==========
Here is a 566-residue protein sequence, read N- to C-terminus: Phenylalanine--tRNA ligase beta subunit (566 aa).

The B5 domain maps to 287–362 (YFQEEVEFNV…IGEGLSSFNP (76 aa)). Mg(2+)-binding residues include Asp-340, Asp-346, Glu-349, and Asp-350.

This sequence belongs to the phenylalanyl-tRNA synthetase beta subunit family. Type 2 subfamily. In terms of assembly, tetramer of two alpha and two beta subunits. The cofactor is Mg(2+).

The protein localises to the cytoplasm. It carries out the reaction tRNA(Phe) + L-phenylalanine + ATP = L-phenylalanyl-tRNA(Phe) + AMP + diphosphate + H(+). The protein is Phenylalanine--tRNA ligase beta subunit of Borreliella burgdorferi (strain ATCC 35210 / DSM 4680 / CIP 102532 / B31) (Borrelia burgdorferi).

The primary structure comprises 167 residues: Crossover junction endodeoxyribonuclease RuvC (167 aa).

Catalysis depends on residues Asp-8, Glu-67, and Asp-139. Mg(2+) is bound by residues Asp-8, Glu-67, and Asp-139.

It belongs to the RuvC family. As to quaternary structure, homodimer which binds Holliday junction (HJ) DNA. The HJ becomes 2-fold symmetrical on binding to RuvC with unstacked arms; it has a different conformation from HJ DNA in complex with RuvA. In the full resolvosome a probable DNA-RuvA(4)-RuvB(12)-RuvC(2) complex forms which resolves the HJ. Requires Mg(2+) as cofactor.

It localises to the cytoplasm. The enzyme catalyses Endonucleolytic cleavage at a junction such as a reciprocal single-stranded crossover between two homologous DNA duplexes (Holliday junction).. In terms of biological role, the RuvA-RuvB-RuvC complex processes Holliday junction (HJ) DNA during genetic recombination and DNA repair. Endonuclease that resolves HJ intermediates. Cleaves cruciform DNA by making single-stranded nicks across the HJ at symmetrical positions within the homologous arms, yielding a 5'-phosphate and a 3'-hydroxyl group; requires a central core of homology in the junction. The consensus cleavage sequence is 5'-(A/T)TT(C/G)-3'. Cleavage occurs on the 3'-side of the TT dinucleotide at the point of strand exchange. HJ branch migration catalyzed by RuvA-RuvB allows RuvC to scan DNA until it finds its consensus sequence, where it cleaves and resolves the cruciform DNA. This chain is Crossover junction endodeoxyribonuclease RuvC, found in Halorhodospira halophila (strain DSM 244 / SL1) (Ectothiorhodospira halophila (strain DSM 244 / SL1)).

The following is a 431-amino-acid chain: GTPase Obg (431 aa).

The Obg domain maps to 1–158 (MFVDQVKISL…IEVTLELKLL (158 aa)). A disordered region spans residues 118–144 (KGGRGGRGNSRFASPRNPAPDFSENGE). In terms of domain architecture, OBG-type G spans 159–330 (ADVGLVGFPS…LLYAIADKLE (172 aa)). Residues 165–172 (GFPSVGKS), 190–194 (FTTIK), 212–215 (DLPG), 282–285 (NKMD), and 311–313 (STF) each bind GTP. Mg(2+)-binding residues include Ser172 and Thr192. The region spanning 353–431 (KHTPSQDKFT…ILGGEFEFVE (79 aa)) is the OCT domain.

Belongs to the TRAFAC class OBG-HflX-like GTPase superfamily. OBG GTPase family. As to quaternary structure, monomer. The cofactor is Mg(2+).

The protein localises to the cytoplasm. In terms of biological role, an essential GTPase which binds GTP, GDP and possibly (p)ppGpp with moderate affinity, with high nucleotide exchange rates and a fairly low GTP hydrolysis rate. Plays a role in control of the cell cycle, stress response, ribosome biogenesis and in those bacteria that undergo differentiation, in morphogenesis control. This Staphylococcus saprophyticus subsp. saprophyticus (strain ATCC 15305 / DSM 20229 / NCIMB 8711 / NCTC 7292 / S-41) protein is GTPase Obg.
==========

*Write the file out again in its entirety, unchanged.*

Here is a 566-residue protein sequence, read N- to C-terminus: Phenylalanine--tRNA ligase beta subunit (566 aa).

The B5 domain maps to 287–362 (YFQEEVEFNV…IGEGLSSFNP (76 aa)). Mg(2+)-binding residues include Asp-340, Asp-346, Glu-349, and Asp-350.

This sequence belongs to the phenylalanyl-tRNA synthetase beta subunit family. Type 2 subfamily. In terms of assembly, tetramer of two alpha and two beta subunits. The cofactor is Mg(2+).

The protein localises to the cytoplasm. It carries out the reaction tRNA(Phe) + L-phenylalanine + ATP = L-phenylalanyl-tRNA(Phe) + AMP + diphosphate + H(+). The protein is Phenylalanine--tRNA ligase beta subunit of Borreliella burgdorferi (strain ATCC 35210 / DSM 4680 / CIP 102532 / B31) (Borrelia burgdorferi).

The primary structure comprises 167 residues: Crossover junction endodeoxyribonuclease RuvC (167 aa).

Catalysis depends on residues Asp-8, Glu-67, and Asp-139. Mg(2+) is bound by residues Asp-8, Glu-67, and Asp-139.

It belongs to the RuvC family. As to quaternary structure, homodimer which binds Holliday junction (HJ) DNA. The HJ becomes 2-fold symmetrical on binding to RuvC with unstacked arms; it has a different conformation from HJ DNA in complex with RuvA. In the full resolvosome a probable DNA-RuvA(4)-RuvB(12)-RuvC(2) complex forms which resolves the HJ. Requires Mg(2+) as cofactor.

It localises to the cytoplasm. The enzyme catalyses Endonucleolytic cleavage at a junction such as a reciprocal single-stranded crossover between two homologous DNA duplexes (Holliday junction).. In terms of biological role, the RuvA-RuvB-RuvC complex processes Holliday junction (HJ) DNA during genetic recombination and DNA repair. Endonuclease that resolves HJ intermediates. Cleaves cruciform DNA by making single-stranded nicks across the HJ at symmetrical positions within the homologous arms, yielding a 5'-phosphate and a 3'-hydroxyl group; requires a central core of homology in the junction. The consensus cleavage sequence is 5'-(A/T)TT(C/G)-3'. Cleavage occurs on the 3'-side of the TT dinucleotide at the point of strand exchange. HJ branch migration catalyzed by RuvA-RuvB allows RuvC to scan DNA until it finds its consensus sequence, where it cleaves and resolves the cruciform DNA. This chain is Crossover junction endodeoxyribonuclease RuvC, found in Halorhodospira halophila (strain DSM 244 / SL1) (Ectothiorhodospira halophila (strain DSM 244 / SL1)).

The following is a 431-amino-acid chain: GTPase Obg (431 aa).

The Obg domain maps to 1–158 (MFVDQVKISL…IEVTLELKLL (158 aa)). A disordered region spans residues 118–144 (KGGRGGRGNSRFASPRNPAPDFSENGE). In terms of domain architecture, OBG-type G spans 159–330 (ADVGLVGFPS…LLYAIADKLE (172 aa)). Residues 165–172 (GFPSVGKS), 190–194 (FTTIK), 212–215 (DLPG), 282–285 (NKMD), and 311–313 (STF) each bind GTP. Mg(2+)-binding residues include Ser172 and Thr192. The region spanning 353–431 (KHTPSQDKFT…ILGGEFEFVE (79 aa)) is the OCT domain.

Belongs to the TRAFAC class OBG-HflX-like GTPase superfamily. OBG GTPase family. As to quaternary structure, monomer. The cofactor is Mg(2+).

The protein localises to the cytoplasm. In terms of biological role, an essential GTPase which binds GTP, GDP and possibly (p)ppGpp with moderate affinity, with high nucleotide exchange rates and a fairly low GTP hydrolysis rate. Plays a role in control of the cell cycle, stress response, ribosome biogenesis and in those bacteria that undergo differentiation, in morphogenesis control. This Staphylococcus saprophyticus subsp. saprophyticus (strain ATCC 15305 / DSM 20229 / NCIMB 8711 / NCTC 7292 / S-41) protein is GTPase Obg.